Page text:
Logowatch Remember Yahoo!? It used to be Google but failed to get better, keep current, or do anything useful.
You must remember: it bought two monster internet brands – Flickr and Tumblr – and ran them into the ground. No? It rebooted itself with Google exec Marissa Mayer who spent years chasing rainbows before being pushed out the plane with a $186m $55m golden parachute.
Nothing? It was forced to admit that every single one of its three billion webmail accounts was compromised by hackers… Come on, you must remember. Anyway, it still exists, albeit as a subsidiary of Verizon, and it has some very exciting news.
No, it isn’t offering a search engine that respects user privacy; no, it hasn’t developed a news service that rewards journalism over clickbait; no, it hasn’t revamped its legacy email service to be useful; no, it hasn’t found a social media sweet spot; it’s done something much, much better than that.
That’s right. Gone is the outdated logo of old. No more capital letters (so noughties!). No more single letter ‘Y’, or speech bubbles, or emojis. Instead, what we have is an incredibly bold, brave, and exciting reimagining of a beloved brand that just might single-handedly relaunch the company anew like an internet phoenix.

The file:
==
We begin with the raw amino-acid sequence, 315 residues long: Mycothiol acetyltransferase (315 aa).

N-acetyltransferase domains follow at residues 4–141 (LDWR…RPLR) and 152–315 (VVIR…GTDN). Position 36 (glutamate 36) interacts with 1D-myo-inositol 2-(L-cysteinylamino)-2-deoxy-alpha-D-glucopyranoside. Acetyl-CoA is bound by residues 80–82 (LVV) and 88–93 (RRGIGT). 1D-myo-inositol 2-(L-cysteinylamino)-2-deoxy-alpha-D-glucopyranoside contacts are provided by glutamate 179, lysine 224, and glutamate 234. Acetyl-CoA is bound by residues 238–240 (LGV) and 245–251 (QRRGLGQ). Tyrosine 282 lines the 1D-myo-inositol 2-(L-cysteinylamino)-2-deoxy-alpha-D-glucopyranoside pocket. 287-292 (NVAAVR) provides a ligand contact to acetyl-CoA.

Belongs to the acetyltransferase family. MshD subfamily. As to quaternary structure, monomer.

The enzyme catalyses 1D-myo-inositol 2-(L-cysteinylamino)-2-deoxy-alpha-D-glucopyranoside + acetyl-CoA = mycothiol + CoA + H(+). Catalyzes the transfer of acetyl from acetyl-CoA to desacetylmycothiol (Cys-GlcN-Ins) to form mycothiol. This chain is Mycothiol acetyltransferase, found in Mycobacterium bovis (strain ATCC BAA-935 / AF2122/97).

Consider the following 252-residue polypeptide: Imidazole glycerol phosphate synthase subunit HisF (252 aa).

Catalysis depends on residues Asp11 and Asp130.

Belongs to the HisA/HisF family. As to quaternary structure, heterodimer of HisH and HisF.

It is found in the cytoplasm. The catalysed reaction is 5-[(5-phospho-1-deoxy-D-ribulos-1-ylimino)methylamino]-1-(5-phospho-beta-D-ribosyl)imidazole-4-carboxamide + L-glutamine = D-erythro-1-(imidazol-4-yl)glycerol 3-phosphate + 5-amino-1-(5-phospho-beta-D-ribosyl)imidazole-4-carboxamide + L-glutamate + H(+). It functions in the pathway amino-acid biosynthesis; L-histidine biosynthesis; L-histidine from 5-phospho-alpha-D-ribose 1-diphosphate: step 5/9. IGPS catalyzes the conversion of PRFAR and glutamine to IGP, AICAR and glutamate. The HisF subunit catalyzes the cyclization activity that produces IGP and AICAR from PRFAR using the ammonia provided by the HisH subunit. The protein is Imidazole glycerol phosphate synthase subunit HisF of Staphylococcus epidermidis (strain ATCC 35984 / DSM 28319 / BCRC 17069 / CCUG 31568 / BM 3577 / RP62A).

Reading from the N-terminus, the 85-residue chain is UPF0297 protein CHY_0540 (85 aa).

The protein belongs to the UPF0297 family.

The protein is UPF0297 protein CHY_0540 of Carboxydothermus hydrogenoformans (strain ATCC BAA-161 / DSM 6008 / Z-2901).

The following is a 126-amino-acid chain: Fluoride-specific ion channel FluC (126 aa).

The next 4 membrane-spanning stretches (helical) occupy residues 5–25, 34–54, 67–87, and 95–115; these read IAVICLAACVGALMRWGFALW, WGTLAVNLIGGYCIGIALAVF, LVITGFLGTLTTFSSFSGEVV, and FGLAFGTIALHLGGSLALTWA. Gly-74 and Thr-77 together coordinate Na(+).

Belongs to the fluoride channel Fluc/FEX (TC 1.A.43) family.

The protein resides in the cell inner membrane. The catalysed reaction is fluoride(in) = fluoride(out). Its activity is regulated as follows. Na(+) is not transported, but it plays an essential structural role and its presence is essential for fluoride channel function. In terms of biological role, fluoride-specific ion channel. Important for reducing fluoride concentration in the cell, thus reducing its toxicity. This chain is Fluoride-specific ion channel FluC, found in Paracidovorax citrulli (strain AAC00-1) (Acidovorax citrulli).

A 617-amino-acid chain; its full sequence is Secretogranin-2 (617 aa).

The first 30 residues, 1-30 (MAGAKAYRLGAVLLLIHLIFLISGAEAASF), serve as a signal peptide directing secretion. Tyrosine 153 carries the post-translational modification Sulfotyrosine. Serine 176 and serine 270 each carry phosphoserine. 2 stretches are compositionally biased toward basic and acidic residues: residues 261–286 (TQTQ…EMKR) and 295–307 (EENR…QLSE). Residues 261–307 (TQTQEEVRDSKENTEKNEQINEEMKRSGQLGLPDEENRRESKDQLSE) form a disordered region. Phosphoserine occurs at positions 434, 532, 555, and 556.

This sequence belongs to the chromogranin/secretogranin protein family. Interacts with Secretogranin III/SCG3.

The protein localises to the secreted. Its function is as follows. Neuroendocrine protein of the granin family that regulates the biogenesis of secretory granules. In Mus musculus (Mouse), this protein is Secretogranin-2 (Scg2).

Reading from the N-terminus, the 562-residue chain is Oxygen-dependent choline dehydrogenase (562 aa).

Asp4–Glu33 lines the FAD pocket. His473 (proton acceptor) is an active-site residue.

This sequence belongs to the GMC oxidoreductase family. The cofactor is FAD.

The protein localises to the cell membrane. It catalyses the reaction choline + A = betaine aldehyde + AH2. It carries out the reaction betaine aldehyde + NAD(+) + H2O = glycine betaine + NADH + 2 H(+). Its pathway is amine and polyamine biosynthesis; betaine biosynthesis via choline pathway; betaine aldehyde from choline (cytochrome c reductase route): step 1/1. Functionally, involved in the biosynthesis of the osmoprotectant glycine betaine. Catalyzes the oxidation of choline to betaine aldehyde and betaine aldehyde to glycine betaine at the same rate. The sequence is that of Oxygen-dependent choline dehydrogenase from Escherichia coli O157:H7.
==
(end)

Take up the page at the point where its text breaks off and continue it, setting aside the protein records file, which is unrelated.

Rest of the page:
Alternatively, it may have simply lowercased the name in the dullest, most generic sans-serif font imaginable. Even Verizon’s dull-as-ditchwater logo has a snazzy “z” in it.
And what else? Well, nothing actually. That’s it.
The web biz claims the rebranding is “a sign of bigger, more important changes in the works,” and Verizon execs have used the unveiling to promise that it is “rolling out a series of new products and features to help you get more of what you love.”
And it may be right... if what you love is pondering how yahoo! managed to screw up so badly for so long.
If there is one thing that yahoo! has taught us all, however, is that while the internet may be dynamic, us humans are creatures of habit. The company’s homepage is still the 11th most visited website on the internet despite, well, the page itself.
For example, the second highest news story on its homepage is actually an ad for stock trading posing as a news story. Only the word “Ad” in light grey indicates otherwise. It’s a fitting tribute for a company that sold what little soul it had for a handful of magic beans that turned out to be, well, Beenz.
And in case you’re wondering what happened to Marissa Mayer, she’s now co-founder at Lumi Labs “a technology studio focused on the intersection of consumer media and artificial intelligence” – which, let’s be honest, reads like a spoof description from HBO’s Silicon Valley. She’ll be a judge at a startup pitchfest contest in San Francisco next month. ®